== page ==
Jesus Is Lord; Caesar Is Not

A Homily for the Sixth Sunday after Pentecost

Text: Colossians 1:15-28


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The chains of Saint Paul, Saint Paul’s Outside the Walls, Rome

Grace to you and peace from God our Heavenly Father and Christ Jesus our Lord, the image of the invisible God, the Firstborn, through whom all things were made and by whom all things are renewed. Amen.

We’re reading the words of a man about to die.

The lectionary is taking us through Saint Paul’s letter to the Colossian Christians. This short series began last week and will continue through the next two Sundays, taking only a few verses out of this short book (it’s only four chapters) and scattering them over the course of (roughly) a month. Reading the letter this way, it’s difficultto pick up the flow of the argument.

So, let’s start with the context: it’s important to remember we are reading the words of an imprisoned saint facing death. Recalling the stories told in the Acts of the Apostles and Paul’s own writings, we know that he was accustomed to hardship and repeated arrest, but after traveling the Roman world and proclaiming the Gospel, he was eventually arrested one final time in Jerusalem and shuffled between different Judaean cities as he was tried by various officials. As a Roman citizen, he exercised his right to appeal his arrest to the Emperor. The trip from Judaea to Rome was long and arduous, including shipwrecks, hunger, and months in detention between legs of the journey. He spent years imprisoned in Rome before ultimately being taken outside the city walls and beheaded by order of Emperor Nero. Today’s Epistle lection is among the final surviving words of someone on death row.

And what do we read? A glorious hymn of praise giving all honor to Christ. Continue reading “Jesus Is Lord; Caesar Is Not”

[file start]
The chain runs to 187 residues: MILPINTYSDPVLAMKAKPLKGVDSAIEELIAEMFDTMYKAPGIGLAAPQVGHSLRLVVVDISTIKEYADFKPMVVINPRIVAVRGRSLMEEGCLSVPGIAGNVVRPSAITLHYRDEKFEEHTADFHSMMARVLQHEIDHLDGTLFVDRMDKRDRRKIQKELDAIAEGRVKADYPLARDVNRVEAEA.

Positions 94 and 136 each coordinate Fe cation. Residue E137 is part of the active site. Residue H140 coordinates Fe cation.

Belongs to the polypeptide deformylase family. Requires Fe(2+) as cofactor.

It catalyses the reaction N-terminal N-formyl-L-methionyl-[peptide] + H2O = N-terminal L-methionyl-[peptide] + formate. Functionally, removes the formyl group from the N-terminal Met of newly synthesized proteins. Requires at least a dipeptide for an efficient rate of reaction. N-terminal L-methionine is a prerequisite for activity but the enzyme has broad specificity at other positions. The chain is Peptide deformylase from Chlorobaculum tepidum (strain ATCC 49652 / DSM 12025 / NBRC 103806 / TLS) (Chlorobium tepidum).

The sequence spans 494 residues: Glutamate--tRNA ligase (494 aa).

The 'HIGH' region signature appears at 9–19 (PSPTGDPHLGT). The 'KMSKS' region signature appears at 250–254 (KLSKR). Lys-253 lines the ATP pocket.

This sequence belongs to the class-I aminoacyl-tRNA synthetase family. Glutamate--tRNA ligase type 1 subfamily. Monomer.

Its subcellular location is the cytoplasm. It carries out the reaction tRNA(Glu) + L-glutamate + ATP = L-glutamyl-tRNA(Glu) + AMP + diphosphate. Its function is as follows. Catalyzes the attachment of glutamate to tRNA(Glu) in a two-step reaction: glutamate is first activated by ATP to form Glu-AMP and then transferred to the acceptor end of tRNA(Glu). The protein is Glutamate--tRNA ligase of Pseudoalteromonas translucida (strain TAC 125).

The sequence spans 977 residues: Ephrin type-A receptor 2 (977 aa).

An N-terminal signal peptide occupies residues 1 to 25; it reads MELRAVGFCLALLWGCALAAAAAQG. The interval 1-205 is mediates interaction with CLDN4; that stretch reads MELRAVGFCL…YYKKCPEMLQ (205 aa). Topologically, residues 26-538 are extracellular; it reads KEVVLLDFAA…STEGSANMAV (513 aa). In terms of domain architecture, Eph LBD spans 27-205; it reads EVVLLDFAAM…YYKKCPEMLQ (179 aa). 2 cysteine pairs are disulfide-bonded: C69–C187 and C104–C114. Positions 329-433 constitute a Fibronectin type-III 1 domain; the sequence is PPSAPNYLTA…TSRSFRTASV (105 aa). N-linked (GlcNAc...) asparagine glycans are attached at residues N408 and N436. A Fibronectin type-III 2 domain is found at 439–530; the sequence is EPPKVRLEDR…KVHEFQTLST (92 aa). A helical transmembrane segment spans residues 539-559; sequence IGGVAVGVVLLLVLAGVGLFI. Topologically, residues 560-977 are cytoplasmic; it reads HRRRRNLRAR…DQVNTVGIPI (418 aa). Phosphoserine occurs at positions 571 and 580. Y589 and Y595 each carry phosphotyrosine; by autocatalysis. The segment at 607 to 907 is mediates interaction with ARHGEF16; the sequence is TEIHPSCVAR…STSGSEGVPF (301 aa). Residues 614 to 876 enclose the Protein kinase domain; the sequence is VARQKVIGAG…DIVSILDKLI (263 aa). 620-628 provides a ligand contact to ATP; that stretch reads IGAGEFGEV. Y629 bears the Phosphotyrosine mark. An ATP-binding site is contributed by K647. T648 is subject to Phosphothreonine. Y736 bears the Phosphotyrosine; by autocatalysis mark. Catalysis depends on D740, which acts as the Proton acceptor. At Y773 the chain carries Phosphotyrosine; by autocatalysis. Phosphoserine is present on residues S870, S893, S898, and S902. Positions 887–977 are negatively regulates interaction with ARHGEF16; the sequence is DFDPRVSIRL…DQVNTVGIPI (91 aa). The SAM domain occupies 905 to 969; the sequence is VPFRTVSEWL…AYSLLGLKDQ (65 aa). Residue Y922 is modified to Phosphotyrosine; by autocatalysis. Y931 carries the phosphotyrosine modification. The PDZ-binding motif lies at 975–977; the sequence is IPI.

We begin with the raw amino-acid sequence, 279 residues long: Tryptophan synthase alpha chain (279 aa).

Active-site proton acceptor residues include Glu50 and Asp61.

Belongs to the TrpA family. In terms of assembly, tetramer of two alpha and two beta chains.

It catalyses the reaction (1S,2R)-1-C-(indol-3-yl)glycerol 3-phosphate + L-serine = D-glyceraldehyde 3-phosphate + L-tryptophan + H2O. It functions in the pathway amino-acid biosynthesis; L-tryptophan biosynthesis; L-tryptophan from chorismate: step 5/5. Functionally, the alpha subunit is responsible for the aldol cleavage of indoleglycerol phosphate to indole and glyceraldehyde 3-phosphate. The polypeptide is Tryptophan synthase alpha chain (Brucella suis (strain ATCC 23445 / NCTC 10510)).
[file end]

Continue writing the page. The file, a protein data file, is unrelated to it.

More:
The Good Samaritan

A Homily for the Fifth Sunday after Pentecost

Texts: Deuteronomy 30:9-14; Colossians 1:1-14; Saint Luke 10:25-34


Grace to you and peace from God our Heavenly Father and Christ Jesus our Lord, who sends us out to love our neighbor. Amen.

As the camera pans over a model of a small town, complete with a little red trolley, the familiar tune plays, and we zoom in on a single house. Fred Rogers enters the door, changing from his suit jacket into that ubiquitous cardigan and, with just a hint of flash, tosses off his dress shoes and replaces them with sneakers. All the while, he cheerfully sings:

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Fred Rogers during the 1960s

It’ s a beautiful day in this neighborhood,
A beautiful day for a neighbor,
Would you be mine? Could you be mine?
It’s a neighborly day in this beautywood,
A neighborly day for a beauty,
Would you be mine? Could you be mine?
I have always wanted to have a neighbor just like you,
I’ve always wanted to live in a neighborhood with you.

And he finishes, “Please won’t you be my neighbor?”

For decades, we welcomed Mr. Rogers into our homes, but he made it feel as though he were welcoming us. For thirty minutes at a time, he talked to generations of kids about feelings, letting us know that it was important to love ourselves and to be kind to others, that it was ok to be scared or sad sometimes, teaching us about the world – but it was almost as though he was learning with us. At his core, Mr. Rogers believed that children should be treated with respect and dignity, just as any adult, and it shows in his work – he was never condescending but instead reached children on their level. For those of us in the audience, he treated us like neighbors. Continue reading “The Good Samaritan”

GO! in peace. Serve the Lord!

A Homily for the Fourth Sunday after Pentecost

Texts: Galatians 6:1-16; St. Luke 10:1-11, 16-20


Grace to you and peace from God our Heavenly Father and Christ Jesus our Lord, who sends us out with authority to proclaim the Kingdom of God. Amen.

Preachers, myself included, like to give the disciples a hard time. You’ve heard me say this before – that Peter, James, John, and the other nine so often miss the point of what’s really going on. Jesus says one thing, and the Twelve immediately do just the opposite – often to comedic effect.